Build a lead scoring matrix
Now that you know what values you’re assigning for actions, you should determine what a lead score actually means. When a lead score hits a certain number, what action should be taken? What is the value of a lead score in the consideration phase?
Every system will be different. If you have a product that takes a lot of education before conversion, your leads may stay in the awareness phase longer (and thus the awareness phase might be higher than 50).
You can even create a stage with a negative lead score value, and create nurture campaigns designed to bring those prospects back into the fold.
Disqualifying based on lead scoring
Lead scoring doesn’t just tell you when you should send customers certain items based on interest. It also tells you when they’re not worth saving.
If you have certain job titles, industries, or company technologies that are hard disqualifications, you can set a large negative value. Setting up a negative value of 500 alerts you to the fact that this customer is not interested and should be removed from any current nurtures or sales efforts. Now, you can remove that lead from your database or let your sales reps know that lead is a dead end. This saves everyone on your team time.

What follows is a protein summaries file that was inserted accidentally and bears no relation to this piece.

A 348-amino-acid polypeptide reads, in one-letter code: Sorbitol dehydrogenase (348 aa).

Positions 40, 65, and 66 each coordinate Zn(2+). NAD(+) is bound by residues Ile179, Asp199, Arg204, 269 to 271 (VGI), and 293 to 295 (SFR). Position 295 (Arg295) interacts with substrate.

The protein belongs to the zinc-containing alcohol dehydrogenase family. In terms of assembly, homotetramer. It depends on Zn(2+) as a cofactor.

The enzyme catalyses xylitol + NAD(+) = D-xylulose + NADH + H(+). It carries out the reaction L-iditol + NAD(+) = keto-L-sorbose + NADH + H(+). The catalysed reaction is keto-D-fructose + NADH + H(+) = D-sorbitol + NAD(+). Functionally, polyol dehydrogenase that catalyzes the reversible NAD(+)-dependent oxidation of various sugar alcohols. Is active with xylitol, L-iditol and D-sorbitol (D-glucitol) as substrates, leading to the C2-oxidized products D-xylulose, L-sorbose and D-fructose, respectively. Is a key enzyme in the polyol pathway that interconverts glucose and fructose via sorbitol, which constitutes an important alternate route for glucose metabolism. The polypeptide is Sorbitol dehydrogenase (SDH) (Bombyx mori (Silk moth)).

Don’t create a score just for the sake of it
It’s easy to get carried away and create every sort of variation for lead scoring. But it’s important to remember that not every page of your website is important. Creating scores based on your help or contact pages will probably not help you in the long run. However, assigning a score based on someone filling out a “contact us” form is beneficial since it demonstrates interest.
Additionally, you can’t create lead scores by guessing as to what will lead to a conversion. Creating a lead score before you have converted customers, and the associated data, means you’re focusing on your own bias as opposed to the customer’s actions. So, gather data first and then examine it. Don’t create lead scoring based on a hunch; make sure you have specific results to point to and a good reason for assigning a value to a specific action.
Now that you understand lead scoring best practices, it’s time to implement these in your own CRM or marketing automation system. Still need help determining criteria and which campaigns to attach to certain lead scores? DemandZEN is here to help.